Rhino horns confiscated from poachers are worth millions and it will be good if Namibia works with other SADC countries having huge stockpiles of horns to persuade CITES to grant them the right to sell this stock, says the Deputy Minister of Environment and Tourism (MET) Bernadette Jagger.
"I support those saying these horns must not be burned. We have not burned ours as of yet and argue that burning horns is like burning a bank note," Jagger told about 200 delegates that attended the celebration of World Rhino Day at Khorixas. Jagger said there was no way Namibia could seize huge amounts of rhino horns and proceed to set them alight.
Delegates were informed the Black Rhino once occurred throughout most of Southern Africa however, their numbers have decreased drastically over the past decades and the Black Rhino is currently classified as critically endangered on the International Union for Conservation of Nature (IUCN) red list of threatened species and is listed as an Appendix I CITES species, due to the escalating threat against rhinos worldwide and potential of rapid catastrophic declines of the species as a result of poaching.
In the same vein, the Ministry of Environment and Tourism has recognised the need and importance of improving national coordination and maximising the impact of conservation programs in the country.
Jagger said Namibia has a rhino conservation programme that contributes significantly to the achievement of Vision 2030 for Black Rhino in the country, with its potential to facilitate the re-establishment of the desert adapted black rhino in viable, healthy breeding populations throughout its former range.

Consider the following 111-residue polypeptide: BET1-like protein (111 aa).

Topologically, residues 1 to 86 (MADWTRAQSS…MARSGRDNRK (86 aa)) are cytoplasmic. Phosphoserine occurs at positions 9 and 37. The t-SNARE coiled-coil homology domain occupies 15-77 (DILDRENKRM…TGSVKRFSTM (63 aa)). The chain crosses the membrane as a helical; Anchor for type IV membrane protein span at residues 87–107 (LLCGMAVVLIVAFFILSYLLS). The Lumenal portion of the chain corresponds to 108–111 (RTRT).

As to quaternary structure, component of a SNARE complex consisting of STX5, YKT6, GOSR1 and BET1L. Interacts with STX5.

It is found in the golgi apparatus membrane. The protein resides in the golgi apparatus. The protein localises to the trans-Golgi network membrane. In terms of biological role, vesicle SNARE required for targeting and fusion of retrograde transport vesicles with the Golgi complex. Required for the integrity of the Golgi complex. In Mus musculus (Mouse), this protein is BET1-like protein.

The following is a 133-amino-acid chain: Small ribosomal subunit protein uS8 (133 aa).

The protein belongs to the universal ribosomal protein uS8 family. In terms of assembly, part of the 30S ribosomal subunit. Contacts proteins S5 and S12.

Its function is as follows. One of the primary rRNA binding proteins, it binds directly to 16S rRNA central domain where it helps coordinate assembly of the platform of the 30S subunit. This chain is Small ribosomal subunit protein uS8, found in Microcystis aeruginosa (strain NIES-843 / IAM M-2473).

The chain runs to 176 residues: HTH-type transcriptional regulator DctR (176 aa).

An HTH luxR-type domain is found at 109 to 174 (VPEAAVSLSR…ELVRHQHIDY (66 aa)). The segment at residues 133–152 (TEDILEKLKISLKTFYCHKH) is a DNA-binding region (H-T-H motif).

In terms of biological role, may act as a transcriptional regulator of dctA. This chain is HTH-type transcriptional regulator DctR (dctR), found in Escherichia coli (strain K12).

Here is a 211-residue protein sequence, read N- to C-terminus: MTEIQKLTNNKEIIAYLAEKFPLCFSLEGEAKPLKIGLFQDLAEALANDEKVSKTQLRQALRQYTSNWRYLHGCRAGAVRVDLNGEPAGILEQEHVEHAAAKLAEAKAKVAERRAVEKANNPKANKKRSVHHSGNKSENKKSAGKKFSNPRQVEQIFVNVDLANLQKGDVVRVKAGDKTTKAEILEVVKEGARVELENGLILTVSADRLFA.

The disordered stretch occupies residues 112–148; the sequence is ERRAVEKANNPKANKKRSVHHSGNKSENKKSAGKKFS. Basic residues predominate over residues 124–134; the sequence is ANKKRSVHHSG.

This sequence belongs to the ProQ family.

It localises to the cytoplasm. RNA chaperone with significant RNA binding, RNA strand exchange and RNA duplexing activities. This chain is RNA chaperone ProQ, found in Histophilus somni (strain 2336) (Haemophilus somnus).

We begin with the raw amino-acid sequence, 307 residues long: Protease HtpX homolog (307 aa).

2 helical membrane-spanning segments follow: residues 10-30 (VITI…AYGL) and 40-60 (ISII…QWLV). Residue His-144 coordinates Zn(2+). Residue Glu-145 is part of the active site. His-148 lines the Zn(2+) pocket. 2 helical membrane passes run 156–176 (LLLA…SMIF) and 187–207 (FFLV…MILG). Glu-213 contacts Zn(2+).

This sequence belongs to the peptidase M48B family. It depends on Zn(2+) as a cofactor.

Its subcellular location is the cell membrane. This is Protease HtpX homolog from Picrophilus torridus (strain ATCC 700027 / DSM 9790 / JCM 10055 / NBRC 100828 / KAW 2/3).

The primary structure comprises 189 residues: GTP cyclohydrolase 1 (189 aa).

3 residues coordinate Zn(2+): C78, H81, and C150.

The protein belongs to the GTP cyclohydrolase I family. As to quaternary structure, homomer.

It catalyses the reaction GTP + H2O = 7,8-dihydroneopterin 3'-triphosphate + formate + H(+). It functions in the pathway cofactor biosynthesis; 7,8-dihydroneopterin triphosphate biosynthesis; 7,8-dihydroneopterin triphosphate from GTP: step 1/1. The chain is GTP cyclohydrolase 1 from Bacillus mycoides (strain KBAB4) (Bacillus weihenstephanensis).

"We have so far seen good results in the conservation of our rhinos. The Ministry of Environment and Tourism continue to work with the Namibian police force and other agencies in combating illegal hunting of rhinos and illegal trade in wildlife and wildlife products," Jagger said.
Illegal hunting of rhinos and trade in wildlife products in the country is a syndicate-based activity and it involves foreigners who are well linked to middlemen in the country, who in turn use local communities as poachers as they have good knowledge of the areas, Jagger said at the event.
"As in any criminal setup, it is difficult to pin point those involved until syndicates are well understood and their modus operandi exposed. We remain committed and we will ensure that these criminals are caught, but most importantly ensure that wildlife crime is prevented," said Jagger.
In fighting poaching of our rhinos, the Ministry of Environment and Tourism continue to increase their presence on the ground and work closely with the Namibian Police Force and the Namibian Defence Force, according to the deputy minister of tourism and environment.
Jagger said that her ministry will continue to ensure that investigations and intelligence operations are comprehensive, in that they capitalise on the full range of techniques and supporting technology available, are systematic in their approach to collecting, organising and managing information, and are integrated with other aspects of site-based wildlife enforcement operations. Attendees were told that communities have a role to play, through their local leadership such as traditional authorities and conservancies, in stopping poaching and combating wildlife crime.
Khorixas mayor Elizabeth Geises said rhino poaching has escalated in recent years and is being driven by demand for rhino horns in Asian countries, particularly Vietnam. Geises said that in celebrating World Rhino Day, Namibians must be mindful of many contributions of the species to our economy, tourism and the livelihood of ordinary Namibians.
"Let us be mindful to the importance of protecting this endangered species. Let us be mindful of our privilege to host this beautiful creature in the land of the braves because many in the world do not have that opportunity and may not in their life have an opportunity to gaze a rhino with their naked eyes," Geises advised.
2018-09-26 09:16:09 1 hours ago